Private hospital emergency departments in Australia: Challenges and opportunities

Fitzgerald G., Toloo G., He J., Doig G., Rosengren D., Rothwell S., Sultana R., Costello S. and Hou X.-Y. (2013) Private hospital emergency departments in Australia: Challenges and opportunities. EMA - Emergency Medicine Australasia, 25 3: 233-240. doi:10.1111/1742-6723.12082

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Author Fitzgerald G.
Toloo G.
He J.
Doig G.
Rosengren D.
Rothwell S.
Sultana R.
Costello S.
Hou X.-Y.
Title Private hospital emergency departments in Australia: Challenges and opportunities
Journal name EMA - Emergency Medicine Australasia   Check publisher's open access policy
ISSN 1742-6731
Publication date 2013
Sub-type Article (original research)
DOI 10.1111/1742-6723.12082
Open Access Status
Volume 25
Issue 3
Start page 233
End page 240
Total pages 8
Place of publication Richmond, VIC, Australia
Publisher Wiley-Blackwell Publishing Asia
Collection year 2014
Language eng
Subject 2711 Emergency Medicine
Abstract Background: Public hospital EDs in Australia have become increasingly congested because of increasing demand and access block. Six percent of ED patients attend private hospital EDs whereas 45% of the population hold private health insurance. Objectives: This study describes the patients attending a small selection of four private hospital EDs in Queensland and Victoria, and tests the feasibility of a private ED database. Methods: De-identified routinely collected patient data were provided by the four participating private hospital and amalgamated into a single data set. Result: The mean age of private ED patients was 52 years. Males outnumbered females in all age groups except > 80 years. Attendance was higher on weekends and Mondays, and between 08.00 and 20.00 h. There were 6.6% of the patients triaged as categories 1 and 2, and 60% were categories 4 or 5. There were 36.4% that required hospital admission. Also, 96% of the patients had some kind of insurance. Furthermore, 72% were self-referred and 12% were referred by private medical practitioners. Approximately 25% arrived by ambulance. There were 69% that completed their ED treatment within 4h. Conclusion: This study is the first public description of patients attending private EDs in Australia. Private EDs have a significant role to play in acute medical care and in providing access to private hospitals which could alleviate pressure on public EDs. This study demonstrates the need for consolidated data based on a consistent data set and data dictionary to enable system-wide analysis, benchmarking and evaluation.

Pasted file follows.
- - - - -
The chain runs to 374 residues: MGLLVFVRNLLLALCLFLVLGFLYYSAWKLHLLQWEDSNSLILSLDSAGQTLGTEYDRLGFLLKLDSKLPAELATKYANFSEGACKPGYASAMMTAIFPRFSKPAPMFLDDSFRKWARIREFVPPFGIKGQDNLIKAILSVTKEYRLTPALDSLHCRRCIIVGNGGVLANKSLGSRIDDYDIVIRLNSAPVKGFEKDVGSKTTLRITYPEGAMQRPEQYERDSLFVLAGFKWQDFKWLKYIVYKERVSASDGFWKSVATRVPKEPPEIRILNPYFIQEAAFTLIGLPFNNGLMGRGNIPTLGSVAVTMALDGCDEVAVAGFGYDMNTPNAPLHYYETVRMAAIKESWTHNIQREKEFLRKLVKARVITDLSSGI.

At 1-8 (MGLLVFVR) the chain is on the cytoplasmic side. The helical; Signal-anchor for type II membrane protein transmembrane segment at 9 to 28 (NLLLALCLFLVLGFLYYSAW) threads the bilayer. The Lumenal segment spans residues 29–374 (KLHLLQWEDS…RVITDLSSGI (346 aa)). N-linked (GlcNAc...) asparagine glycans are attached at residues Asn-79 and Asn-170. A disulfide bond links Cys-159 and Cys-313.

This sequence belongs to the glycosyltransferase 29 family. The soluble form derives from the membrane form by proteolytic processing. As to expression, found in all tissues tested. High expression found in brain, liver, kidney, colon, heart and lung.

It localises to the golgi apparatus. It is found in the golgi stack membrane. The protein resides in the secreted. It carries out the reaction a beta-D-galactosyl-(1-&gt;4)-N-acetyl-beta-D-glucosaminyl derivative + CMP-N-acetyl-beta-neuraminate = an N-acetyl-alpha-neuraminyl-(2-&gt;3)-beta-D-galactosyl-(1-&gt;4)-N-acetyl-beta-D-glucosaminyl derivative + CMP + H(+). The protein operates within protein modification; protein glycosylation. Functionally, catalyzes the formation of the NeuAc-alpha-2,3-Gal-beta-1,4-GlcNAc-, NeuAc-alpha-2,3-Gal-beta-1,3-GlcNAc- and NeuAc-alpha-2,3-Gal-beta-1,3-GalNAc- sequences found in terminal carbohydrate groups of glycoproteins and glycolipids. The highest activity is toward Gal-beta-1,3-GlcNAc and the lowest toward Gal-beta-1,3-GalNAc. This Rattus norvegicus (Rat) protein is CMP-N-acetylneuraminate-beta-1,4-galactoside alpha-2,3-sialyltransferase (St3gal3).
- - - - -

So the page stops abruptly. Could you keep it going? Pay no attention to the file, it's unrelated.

Keyword Demand
Emergency department
Private hospital
Q-Index Code C1
Q-Index Status Confirmed Code
Institutional Status UQ

Document type: Journal Article
Sub-type: Article (original research)
Collections: Official 2014 Collection
School of Medicine Publications
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Created: Wed, 30 Apr 2014, 00:22:40 EST by Matthew Lamb on behalf of School of Medicine